Amnesty’s analysis – “Proposed change to the Premier League Rules Owners’ and Directors’ test to address international human rights and discrimination” – points out that the phrase “human rights” does not even appear in the text of the test despite English football supposedly adhering to FIFA standards – article 3 of FIFA’s statutes says that the international football body is “committed to respecting all internationally recognised human rights”.

Among other things, the new test from Amnesty calls for the Premier League Board to consider whether a prospective owner or director has been complicit in serious violations of international human rights law or any conduct that is at odds with the Premier League’s anti-discrimination policy.

Premier League must act on sportswashing

In April, Amnesty wrote to Richard Masters raising concerns about the Newcastle takeover, warning it was part of Saudi Arabia’s efforts to “sportswash” its human rights record – with investment in top-level sport used as a “rebranding” tool to deflect attention away from human rights issues. Under Crown Prince Mohammed bin Salman’s leadership there has been a crackdown in Saudi Arabia, with government critics and human rights defenders arrested – including prominent women’s rights activists – tortured and put on trial. In October 2018, the journalist Jamal Khashoggi was murdered in the Saudi consulate in Istanbul, a killing which the UN has said was “overseen, planned and endorsed by high-level officials” of the Saudi state. (For more information on the human rights situation in Saudi Arabia, go here).

Amnesty warned that the Premier League risked “becoming a patsy” of Saudi sportswashing efforts unless it fully considered the human rights situation in Saudi Arabia as part of its scrutiny of the Newcastle deal – scrutiny its current Owners’ and Directors’ test failed to provide. After the collapse of the Saudi-Newcastle deal last week, Amnesty said the attempted purchase had been a “blatant attempt” at sportswashing, with the Saudi authorities attempting to “buy into the passion, prestige and pride of Tyneside football”.

Amnesty’s new letter to Mr Masters urges the Premier League boss to give “careful consideration” to the proposed improved test, and offers to set up a meeting between the Premier League, Amnesty and David Chivers QC to discuss the matter further.

Football Welcomes is an Amnesty UK initiative celebrating the contribution players from a refugee background make to the game, while highlighting the role football and football clubs play in creating welcoming communities for refugees and people seeking asylum. Over the Football Welcomes weekend in April, clubs nationwide stage special matches or tournaments, offer free tickets to games, arrange stadium tours and player visits. In 2019, nearly 180 clubs took part, including more than half of Premier League clubs. The weekend also highlights the work many football club community trusts do during the year to welcome refugees. Through the Football Welcomes Community Project, Amnesty works closely with Leicester City in the Community, Aston Villa Foundation, Middlesbrough FC Foundation, Club Doncaster Foundation and Liverpool County FA/Liverpool FC on creating more welcoming communities.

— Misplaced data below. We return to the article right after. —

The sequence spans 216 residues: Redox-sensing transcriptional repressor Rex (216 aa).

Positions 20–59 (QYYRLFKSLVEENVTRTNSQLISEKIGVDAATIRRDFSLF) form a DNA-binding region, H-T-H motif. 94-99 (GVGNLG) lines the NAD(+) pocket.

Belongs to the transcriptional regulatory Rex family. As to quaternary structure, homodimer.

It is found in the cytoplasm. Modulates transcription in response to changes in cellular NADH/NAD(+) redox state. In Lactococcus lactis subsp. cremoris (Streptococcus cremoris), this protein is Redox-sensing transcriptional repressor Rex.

Newcastle’s takeover bid from Saudi Arabia welcomed by many fans but it remains ‘sportswashing’

January 30, 2020

On Monday 27 January 2020, Football365.com carried the story about Amnesty International calling the take-over of footbal club Newcastle by Saudi Arabia a case of ‘sportswashing’. Two days later the BBC reported on the conflicting feelings within the supporters group.

A Saudi takeover of Newcastle United would be “sportswashing, plain and simple” according to human rights body Amnesty International.The Premier League club are in talks with two potential buyers, including a consortium which features the Saudi Arabian Sovereign Wealth Fund, controlled by Crown Prince Mohammed bin Salman. Saudi Arabia has recently engaged on a large scale in buying a positive image with events such as Anthony Joshua’s heavyweight boxing match against Andy Ruiz, Spain’s Super Cup and the Dakar ralley.[see also: https://humanrightsdefenders.blog/2020/01/13/saudi-arabia-finds-that-celebrities-are-easier-to-buy-than-human-rights-ngos/ ]

Amnesty sees this as an attempt to use sport to clean up its image, describing the country’s human rights record as “abysmal”.“ It’s not for us to say who should own Newcastle, but players, back-room staff and fans alike ought to see this for what it is – sportswashing, plain and simple,” Amnesty’s UK head of campaigns Felix Jakens said.

The Wall Street Journal has reported that Newcastle owner Mike Ashley is considering a £340million bid by the consortium, which is led by Amanda Staveley a businesswoman and financier, who failed to buy the club two years ago.

(Premier League club Sheffield United are also owned by Saudi Prince Abdullah bin Mosaad bin Abdulaziz Al Saud. And Amnesty have also criticised Manchester City’s Abu Dhabi owners for “sportswashing” their country’s “deeply tarnished image” by pouring money into the Premier League champions. See e.g. https://humanrightsdefenders.blog/2018/06/07/ahmed-mansoor-ten-years-jail-for-tweeting-and-a-street-named-after-you/)

Also Khashoggi’s fiance came out against the sale: https://english.alaraby.co.uk/english/news/2020/4/29/khashoggi-fiancee-slams-saudi-takeover-of-newcastle-united

Amnesty International labels Newcastle takeover bid ‘sportswashing’

https://www.bbc.co.uk/sport/football/51299845

see also: https://www.metro.news/deep-pockets-matter-more-to-fans-than-human-rights/1893025/